On the subject of lack of freedom, the map areas feel small (more like KotOR in scale than the original Neverwinter Nights) and the overall level of interactivity is disappointingly low. This is exacerbated by the camera's viewpoint, which now shows the action from much closer in, giving a claustrophobic feel, especially when in buildings or dungeons. Rather than enhance the visuals, it simply demonstrates that the Aurora engine is starting to show its age rather badly - despite a whole host of new special effects and revamped textures. The whole game feels rough around the edges, and characters look like they've had too much plastic surgery in cutscenes, with unnaturally shiny, tautly stretched skin. The vast majority of sound effects, player character voiceovers and music are reused from the original game too, which is a tad disappointing.

Perhaps most disconcerting, however, is what Obsidian has done to the game's interface. The intuitive and elegant radial pop-up menu from the prequel has been replaced by a cumbersome context-sensitive menu that actually makes it harder to assign spells or abilities to your character's taskbar and is a definite backwards step. Needing to drag the mouse while right-clicking to get the menu to appear at all is counter-intuitive and an annoyingly needless complication.

The more creatively-minded of you will probably be wondering about the bundled Aurora toolset. Like the game, these too have been "enhanced" - which is to say I found them even more unintuitive and hard to use than those supplied with the original version... So while you can make a complete game with these tools, given the struggle I had with the simplest of tasks such as choosing a tileset, setting area sizes and placing objects, I suspect very few people will. Not that this is a failing of the game; more a recognition of the fact that unless you're a professional level designer these tools probably won't be much use to you.

All this isn't sounding too promising, but take heart, stoic adventurer. It's not all bad. What is pleasing is the implementation of the AD&D 3.5 Edition ruleset, which is as near flawless as you would expect; though some of the differences in the game rules to 3.0 Edition will take some getting used to, particularly if you've ploughed your way through the prequel and its two expansion packs. A read of the manual is well advised before you spend 100,000 gold on a Belt of Agility +4 and realise with annoyance that its dexterity bonus will not stack with your Bracers of Dexterity +2... Another welcome addition is the wider range of playable races. The most notable additions are the Planetouched classes - Aasimar and Tiefling - but undoubtedly a more popular change with players will be that you can now play as an Elven sub-race with the correct attribute modifiers.

Before you all rush off to play as a Drow (and I know you will) bear in mind that the more powerful races require more experience to gain levels. The Drow level adjustment of +2 (i.e. a Drow Elf will reach Level 2 when a Human would reach Level 4) is quite an impediment at the beginning of the game - particularly when you remember their -2 penalty to Constitution... So don't be afraid to nudge the difficulty down if you're finding yourself short on hit points in the first few hours of the game. Playing as a Drow in particular will cause a few strong reactions from NPCs, particularly the dwarven weaponsmith in Port Llast. Having dialogue tailored to illicit reactions according to your race or your previous actions in the game is especially gratifying and helps give you a greater sense of immersion and continuity. Choices need to be made with consideration, as sometimes decisions may come back to haunt you; though sometimes having a shady reputation can actually smooth relations when dealing with the criminal underclasses.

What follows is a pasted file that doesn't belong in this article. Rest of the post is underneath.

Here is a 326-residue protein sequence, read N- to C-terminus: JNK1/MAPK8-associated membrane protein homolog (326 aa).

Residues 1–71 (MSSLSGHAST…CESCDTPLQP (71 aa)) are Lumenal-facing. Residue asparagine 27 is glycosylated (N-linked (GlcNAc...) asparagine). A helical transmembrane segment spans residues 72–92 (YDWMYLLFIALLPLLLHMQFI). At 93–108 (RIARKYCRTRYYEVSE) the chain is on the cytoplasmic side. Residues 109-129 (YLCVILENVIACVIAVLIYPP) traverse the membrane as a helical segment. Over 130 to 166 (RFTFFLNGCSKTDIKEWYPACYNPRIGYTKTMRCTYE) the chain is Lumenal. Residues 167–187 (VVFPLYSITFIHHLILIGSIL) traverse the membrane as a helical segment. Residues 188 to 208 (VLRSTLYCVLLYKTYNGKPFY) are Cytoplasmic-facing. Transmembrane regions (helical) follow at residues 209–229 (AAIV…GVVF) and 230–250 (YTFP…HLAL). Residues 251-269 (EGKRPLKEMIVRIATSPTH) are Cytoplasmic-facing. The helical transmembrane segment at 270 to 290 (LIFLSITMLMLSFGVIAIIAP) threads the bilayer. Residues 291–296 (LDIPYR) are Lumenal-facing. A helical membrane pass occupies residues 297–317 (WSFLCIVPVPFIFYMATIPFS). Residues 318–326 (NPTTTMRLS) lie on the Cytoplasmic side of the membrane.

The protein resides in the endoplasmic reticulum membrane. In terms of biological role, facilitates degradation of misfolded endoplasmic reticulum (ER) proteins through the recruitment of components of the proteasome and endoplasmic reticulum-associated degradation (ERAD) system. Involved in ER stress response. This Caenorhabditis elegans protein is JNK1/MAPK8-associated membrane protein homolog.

The game engine is starting to show its age

So while the story takes an inordinate amount of time to get going, the skill with which the subsequent tale is woven and the first-rate characterisation of your companions and the major plot characters almost makes up for it. I say "almost", because there's one final thing that, when added to the interface issues and other niggles, really takes the edge off the game: quality control. Unfortunately, it's not up to standard. I suffered some horrific bugs in Neverwinter Docks area, turning a routine "around the area" quest into a test of patience and endurance as misfiring script triggers caused repeated crashes to desktop and replays from save games that hadn't been corrupted - sometimes losing up to an hour of playing time.

Also typical are bugs ranging from the amusing - such as the soles missing from boots (allowing you to see up inside your character's leg) - to the downright infuriating; such as previously assigned spells randomly disappearing from a character's spellbook. Worst of all was a bug during an area transition that replaced one of my companion NPCs with another's familiar - meaning I no longer had a decent warrior in my party. This again could only be fixed by returning to a previous save game, meaning I had to repeat another hour's worth of play. Bugs like this would test the patience of Gandhi, let alone that of a sweary Glaswegian like me. Like KotOR 2 before it, Neverwinter Nights 2 promises much without quite delivering its full potential. It's a shame, as it could have been the Elminster of computerised AD&D games. Instead, it turned out to be Volo...